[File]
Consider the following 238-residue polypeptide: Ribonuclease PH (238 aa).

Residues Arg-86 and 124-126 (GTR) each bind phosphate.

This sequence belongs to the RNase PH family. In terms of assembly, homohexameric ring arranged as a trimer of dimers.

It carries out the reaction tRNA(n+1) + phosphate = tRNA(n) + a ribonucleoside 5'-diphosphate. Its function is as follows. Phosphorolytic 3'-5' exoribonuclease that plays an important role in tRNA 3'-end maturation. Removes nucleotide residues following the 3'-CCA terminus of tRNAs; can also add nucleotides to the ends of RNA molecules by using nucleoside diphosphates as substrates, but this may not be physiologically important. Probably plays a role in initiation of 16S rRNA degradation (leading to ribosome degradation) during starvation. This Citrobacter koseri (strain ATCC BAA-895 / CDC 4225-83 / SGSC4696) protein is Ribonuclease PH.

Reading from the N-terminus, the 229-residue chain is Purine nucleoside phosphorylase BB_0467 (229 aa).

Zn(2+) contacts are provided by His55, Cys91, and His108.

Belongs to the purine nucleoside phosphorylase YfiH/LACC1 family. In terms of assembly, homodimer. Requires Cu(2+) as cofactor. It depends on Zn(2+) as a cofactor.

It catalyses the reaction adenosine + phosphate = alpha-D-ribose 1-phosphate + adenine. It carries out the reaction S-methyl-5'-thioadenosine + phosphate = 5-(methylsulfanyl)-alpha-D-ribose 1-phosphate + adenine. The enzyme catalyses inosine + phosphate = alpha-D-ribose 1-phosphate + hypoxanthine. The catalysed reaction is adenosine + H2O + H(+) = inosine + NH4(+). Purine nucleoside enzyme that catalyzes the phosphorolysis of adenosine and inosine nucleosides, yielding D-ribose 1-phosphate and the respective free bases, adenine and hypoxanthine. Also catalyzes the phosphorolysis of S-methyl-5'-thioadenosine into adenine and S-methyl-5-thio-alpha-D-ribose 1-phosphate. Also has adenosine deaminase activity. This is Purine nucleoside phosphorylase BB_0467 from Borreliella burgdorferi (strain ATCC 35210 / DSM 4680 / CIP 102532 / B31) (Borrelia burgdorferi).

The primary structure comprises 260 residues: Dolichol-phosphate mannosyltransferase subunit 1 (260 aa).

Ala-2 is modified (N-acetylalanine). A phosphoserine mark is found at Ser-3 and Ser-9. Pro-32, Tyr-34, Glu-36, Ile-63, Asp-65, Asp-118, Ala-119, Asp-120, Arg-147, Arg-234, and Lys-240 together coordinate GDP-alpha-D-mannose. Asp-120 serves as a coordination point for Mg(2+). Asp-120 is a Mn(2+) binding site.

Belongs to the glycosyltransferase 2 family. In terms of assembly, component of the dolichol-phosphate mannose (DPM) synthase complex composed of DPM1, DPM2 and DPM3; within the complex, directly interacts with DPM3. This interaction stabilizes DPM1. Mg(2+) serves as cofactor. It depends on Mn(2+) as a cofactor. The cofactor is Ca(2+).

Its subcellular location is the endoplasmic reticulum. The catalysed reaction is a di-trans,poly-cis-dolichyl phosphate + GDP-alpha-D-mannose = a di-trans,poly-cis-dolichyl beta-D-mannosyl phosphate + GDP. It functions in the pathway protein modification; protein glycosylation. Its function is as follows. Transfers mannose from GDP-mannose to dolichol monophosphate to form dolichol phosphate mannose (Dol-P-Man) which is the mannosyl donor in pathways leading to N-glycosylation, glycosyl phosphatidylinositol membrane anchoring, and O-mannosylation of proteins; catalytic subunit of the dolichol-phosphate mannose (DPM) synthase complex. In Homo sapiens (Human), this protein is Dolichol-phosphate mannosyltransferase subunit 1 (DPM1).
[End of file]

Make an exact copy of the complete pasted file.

Consider the following 238-residue polypeptide: Ribonuclease PH (238 aa).

Residues Arg-86 and 124-126 (GTR) each bind phosphate.

This sequence belongs to the RNase PH family. In terms of assembly, homohexameric ring arranged as a trimer of dimers.

It carries out the reaction tRNA(n+1) + phosphate = tRNA(n) + a ribonucleoside 5'-diphosphate. Its function is as follows. Phosphorolytic 3'-5' exoribonuclease that plays an important role in tRNA 3'-end maturation. Removes nucleotide residues following the 3'-CCA terminus of tRNAs; can also add nucleotides to the ends of RNA molecules by using nucleoside diphosphates as substrates, but this may not be physiologically important. Probably plays a role in initiation of 16S rRNA degradation (leading to ribosome degradation) during starvation. This Citrobacter koseri (strain ATCC BAA-895 / CDC 4225-83 / SGSC4696) protein is Ribonuclease PH.

Reading from the N-terminus, the 229-residue chain is Purine nucleoside phosphorylase BB_0467 (229 aa).

Zn(2+) contacts are provided by His55, Cys91, and His108.

Belongs to the purine nucleoside phosphorylase YfiH/LACC1 family. In terms of assembly, homodimer. Requires Cu(2+) as cofactor. It depends on Zn(2+) as a cofactor.

It catalyses the reaction adenosine + phosphate = alpha-D-ribose 1-phosphate + adenine. It carries out the reaction S-methyl-5'-thioadenosine + phosphate = 5-(methylsulfanyl)-alpha-D-ribose 1-phosphate + adenine. The enzyme catalyses inosine + phosphate = alpha-D-ribose 1-phosphate + hypoxanthine. The catalysed reaction is adenosine + H2O + H(+) = inosine + NH4(+). Purine nucleoside enzyme that catalyzes the phosphorolysis of adenosine and inosine nucleosides, yielding D-ribose 1-phosphate and the respective free bases, adenine and hypoxanthine. Also catalyzes the phosphorolysis of S-methyl-5'-thioadenosine into adenine and S-methyl-5-thio-alpha-D-ribose 1-phosphate. Also has adenosine deaminase activity. This is Purine nucleoside phosphorylase BB_0467 from Borreliella burgdorferi (strain ATCC 35210 / DSM 4680 / CIP 102532 / B31) (Borrelia burgdorferi).

The primary structure comprises 260 residues: Dolichol-phosphate mannosyltransferase subunit 1 (260 aa).

Ala-2 is modified (N-acetylalanine). A phosphoserine mark is found at Ser-3 and Ser-9. Pro-32, Tyr-34, Glu-36, Ile-63, Asp-65, Asp-118, Ala-119, Asp-120, Arg-147, Arg-234, and Lys-240 together coordinate GDP-alpha-D-mannose. Asp-120 serves as a coordination point for Mg(2+). Asp-120 is a Mn(2+) binding site.

Belongs to the glycosyltransferase 2 family. In terms of assembly, component of the dolichol-phosphate mannose (DPM) synthase complex composed of DPM1, DPM2 and DPM3; within the complex, directly interacts with DPM3. This interaction stabilizes DPM1. Mg(2+) serves as cofactor. It depends on Mn(2+) as a cofactor. The cofactor is Ca(2+).

Its subcellular location is the endoplasmic reticulum. The catalysed reaction is a di-trans,poly-cis-dolichyl phosphate + GDP-alpha-D-mannose = a di-trans,poly-cis-dolichyl beta-D-mannosyl phosphate + GDP. It functions in the pathway protein modification; protein glycosylation. Its function is as follows. Transfers mannose from GDP-mannose to dolichol monophosphate to form dolichol phosphate mannose (Dol-P-Man) which is the mannosyl donor in pathways leading to N-glycosylation, glycosyl phosphatidylinositol membrane anchoring, and O-mannosylation of proteins; catalytic subunit of the dolichol-phosphate mannose (DPM) synthase complex. In Homo sapiens (Human), this protein is Dolichol-phosphate mannosyltransferase subunit 1 (DPM1).